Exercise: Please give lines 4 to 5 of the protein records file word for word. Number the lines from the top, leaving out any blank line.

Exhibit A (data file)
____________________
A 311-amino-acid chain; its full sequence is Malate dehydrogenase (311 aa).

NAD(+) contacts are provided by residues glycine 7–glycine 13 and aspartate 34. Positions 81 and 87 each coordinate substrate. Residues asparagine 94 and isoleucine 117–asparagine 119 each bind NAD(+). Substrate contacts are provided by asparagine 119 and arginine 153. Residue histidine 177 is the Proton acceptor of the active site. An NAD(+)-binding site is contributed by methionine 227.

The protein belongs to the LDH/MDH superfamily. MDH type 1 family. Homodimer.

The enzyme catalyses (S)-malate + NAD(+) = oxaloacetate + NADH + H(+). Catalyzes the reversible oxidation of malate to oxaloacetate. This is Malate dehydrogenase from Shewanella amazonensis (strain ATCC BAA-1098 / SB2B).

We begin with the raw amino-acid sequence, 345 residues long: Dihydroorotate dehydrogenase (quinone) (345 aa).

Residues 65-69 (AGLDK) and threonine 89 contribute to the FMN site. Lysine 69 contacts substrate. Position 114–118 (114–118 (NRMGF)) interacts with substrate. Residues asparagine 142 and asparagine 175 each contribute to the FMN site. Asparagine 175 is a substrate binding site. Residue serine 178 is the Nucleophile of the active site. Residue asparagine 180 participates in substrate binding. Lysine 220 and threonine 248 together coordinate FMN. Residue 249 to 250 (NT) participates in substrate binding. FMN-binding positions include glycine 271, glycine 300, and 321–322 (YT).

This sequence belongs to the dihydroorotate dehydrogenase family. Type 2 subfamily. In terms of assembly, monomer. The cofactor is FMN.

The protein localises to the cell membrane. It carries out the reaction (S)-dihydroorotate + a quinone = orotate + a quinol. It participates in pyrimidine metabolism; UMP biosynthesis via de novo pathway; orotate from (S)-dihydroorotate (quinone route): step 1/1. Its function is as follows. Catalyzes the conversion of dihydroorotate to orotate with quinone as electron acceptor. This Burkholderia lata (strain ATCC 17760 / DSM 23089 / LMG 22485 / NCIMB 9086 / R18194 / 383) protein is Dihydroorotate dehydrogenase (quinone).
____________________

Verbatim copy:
The enzyme catalyses (S)-malate + NAD(+) = oxaloacetate + NADH + H(+). Catalyzes the reversible oxidation of malate to oxaloacetate. This is Malate dehydrogenase from Shewanella amazonensis (strain ATCC BAA-1098 / SB2B).

We begin with the raw amino-acid sequence, 345 residues long: Dihydroorotate dehydrogenase (quinone) (345 aa).